Abortion drama from Chad stirs Cannes Film Festival
Mahamat-Saleh Haroun is one of the African nation’s only film directors
Mahamat-Saleh Haroun, whose drama Lingui has been a standout of the first week of the Cannes Film Festival, has a unique relationship as a filmmaker to his native country of Chad.
Haroun is one of the African nation’s only film directors and easily its most prominent. That role — national cinematic spokesman — has given him a heavy responsibility.
“If I don’t bring images from Chad, my country will be forgotten,” Haroun said in an interview. “I have to make films to give other images of my country, rather than the cliché images of war, et cetera. It becomes more than a passion. It becomes a duty.”
Haroun, who has lived in France since leaving Chad in 1982, has set all but one of his eight features there. Lingui, which is in competition for the top Palme d’Or prize at Cannes, is his first film with a female protagonist.
Amina (played by Achouackh Abakar Souleymane) is a single mother and practicing Muslim whose 15-year-old daughter, Maria (Rihane Khalil Alio) is pregnant. On the outskirts of Chad’s capital of N’Djamena, the unwanted pregnancy is a grave concern. It means certain ostracism for Maria — the same stigma that her mother knows herself.
Abortions are only legal in Chad if the woman has suffered sexual violence or her life is in immediate danger. The high hurdles to abortion mean access is all but impossible and often done dangerously at home.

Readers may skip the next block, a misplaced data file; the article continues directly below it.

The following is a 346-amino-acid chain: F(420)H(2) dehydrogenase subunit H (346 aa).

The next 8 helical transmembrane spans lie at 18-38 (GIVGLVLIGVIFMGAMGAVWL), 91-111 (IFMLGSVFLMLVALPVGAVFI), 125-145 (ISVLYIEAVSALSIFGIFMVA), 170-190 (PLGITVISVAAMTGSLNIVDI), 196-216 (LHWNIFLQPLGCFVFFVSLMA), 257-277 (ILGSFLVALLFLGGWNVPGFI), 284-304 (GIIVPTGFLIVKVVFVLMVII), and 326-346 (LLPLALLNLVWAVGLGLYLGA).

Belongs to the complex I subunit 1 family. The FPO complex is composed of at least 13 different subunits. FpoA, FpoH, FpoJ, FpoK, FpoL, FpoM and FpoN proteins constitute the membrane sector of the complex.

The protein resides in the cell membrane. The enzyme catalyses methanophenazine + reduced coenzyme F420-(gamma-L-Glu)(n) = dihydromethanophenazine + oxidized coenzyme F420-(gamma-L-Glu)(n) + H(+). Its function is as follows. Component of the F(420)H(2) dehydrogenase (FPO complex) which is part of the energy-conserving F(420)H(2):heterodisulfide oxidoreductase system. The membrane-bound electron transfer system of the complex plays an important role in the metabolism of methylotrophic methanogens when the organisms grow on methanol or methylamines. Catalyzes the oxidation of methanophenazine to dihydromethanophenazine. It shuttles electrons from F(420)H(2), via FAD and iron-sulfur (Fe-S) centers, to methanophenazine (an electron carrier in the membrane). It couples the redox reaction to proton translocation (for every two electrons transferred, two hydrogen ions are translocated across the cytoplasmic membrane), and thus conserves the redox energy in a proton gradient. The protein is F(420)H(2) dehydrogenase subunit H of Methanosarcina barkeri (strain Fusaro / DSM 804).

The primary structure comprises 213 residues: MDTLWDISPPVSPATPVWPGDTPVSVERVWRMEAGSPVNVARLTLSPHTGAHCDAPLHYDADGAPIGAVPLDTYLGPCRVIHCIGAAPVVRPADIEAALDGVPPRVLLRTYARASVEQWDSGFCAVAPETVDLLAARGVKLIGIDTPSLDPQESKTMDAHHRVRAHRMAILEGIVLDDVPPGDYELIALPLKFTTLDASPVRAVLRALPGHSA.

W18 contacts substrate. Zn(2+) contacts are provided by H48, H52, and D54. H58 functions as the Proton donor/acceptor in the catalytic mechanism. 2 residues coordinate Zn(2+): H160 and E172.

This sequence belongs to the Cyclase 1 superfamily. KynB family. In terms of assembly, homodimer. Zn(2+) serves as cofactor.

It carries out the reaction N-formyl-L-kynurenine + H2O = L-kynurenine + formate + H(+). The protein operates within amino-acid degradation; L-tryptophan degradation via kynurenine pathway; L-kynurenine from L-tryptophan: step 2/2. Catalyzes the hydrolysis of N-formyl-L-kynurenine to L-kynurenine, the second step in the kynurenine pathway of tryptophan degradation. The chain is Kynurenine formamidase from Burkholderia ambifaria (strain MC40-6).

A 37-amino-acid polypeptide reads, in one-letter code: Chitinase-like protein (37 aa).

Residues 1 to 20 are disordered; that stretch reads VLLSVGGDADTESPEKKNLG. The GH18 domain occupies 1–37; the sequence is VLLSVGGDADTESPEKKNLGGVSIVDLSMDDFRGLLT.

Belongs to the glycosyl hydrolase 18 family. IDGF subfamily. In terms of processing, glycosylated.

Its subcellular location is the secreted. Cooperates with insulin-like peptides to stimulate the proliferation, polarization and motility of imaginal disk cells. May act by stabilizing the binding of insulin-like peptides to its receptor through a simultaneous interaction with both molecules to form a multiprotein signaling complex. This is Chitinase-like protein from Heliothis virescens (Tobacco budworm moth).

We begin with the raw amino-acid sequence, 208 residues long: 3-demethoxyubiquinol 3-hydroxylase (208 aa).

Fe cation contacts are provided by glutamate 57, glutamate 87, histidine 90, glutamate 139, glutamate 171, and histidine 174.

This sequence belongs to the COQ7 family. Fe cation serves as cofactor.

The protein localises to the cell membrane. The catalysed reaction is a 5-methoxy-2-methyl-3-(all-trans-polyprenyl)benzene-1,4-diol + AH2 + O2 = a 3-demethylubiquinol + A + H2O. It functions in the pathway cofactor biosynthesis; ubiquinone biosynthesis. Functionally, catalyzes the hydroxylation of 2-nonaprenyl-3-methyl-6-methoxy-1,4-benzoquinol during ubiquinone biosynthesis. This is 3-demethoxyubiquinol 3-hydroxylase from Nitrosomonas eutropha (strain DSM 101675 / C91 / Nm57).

“When I’m in Chad,” says Haroun,” I have a lot of people telling me: ‘You have to make a film about this subject. You are the filmmaker. You have to become our spokesman and make this film, this subject. We can’t, because we are afraid of the government. You can.’”
“I belong to the community,” he added. “I am the one who can tell stories that they deny.”
The title of Lingui is Chadian word that translates as “common thread” or “sacred bond.” Vividly filmed with vibrant local color and nonprofessional actors, it movingly captures a clandestine sisterhood in a male-controlled society. Haroun considers it a tribute to the nation’s women.
For a year, Haroun was Chad’s minister of culture before resigning in 2018 after disagreements with the government. In September, he will hold screenings of Lingui around the country, he says.
The film has been enthusiastically received by critics in Cannes, something Haroun says is heartening but not totally surprising to him.
“I’m a cooker, you know, so I know when something is well done,” he says, grinning.
Only one film from Africa has ever won Cannes’ top honor, the Palme d’Or: Algerian director Mohammed Lakhdar-Hamina’s Chronicle of the Years of Fire in 1975.
Haroun has previously taken a prize in Cannes with his civil war-set A Screaming Man, which won the jury prize in 2010. At the last Cannes, in 2019, Mati Diop’s Senegalese drama Atlantics won the grand prize. This year, there are two films from Africa in competition; the other is Moroccan director Nabil Ayouch’s Casablanca Beats.
“We are coming and coming and coming,” says Haroun, smiling. “We knock on the door. We try.”
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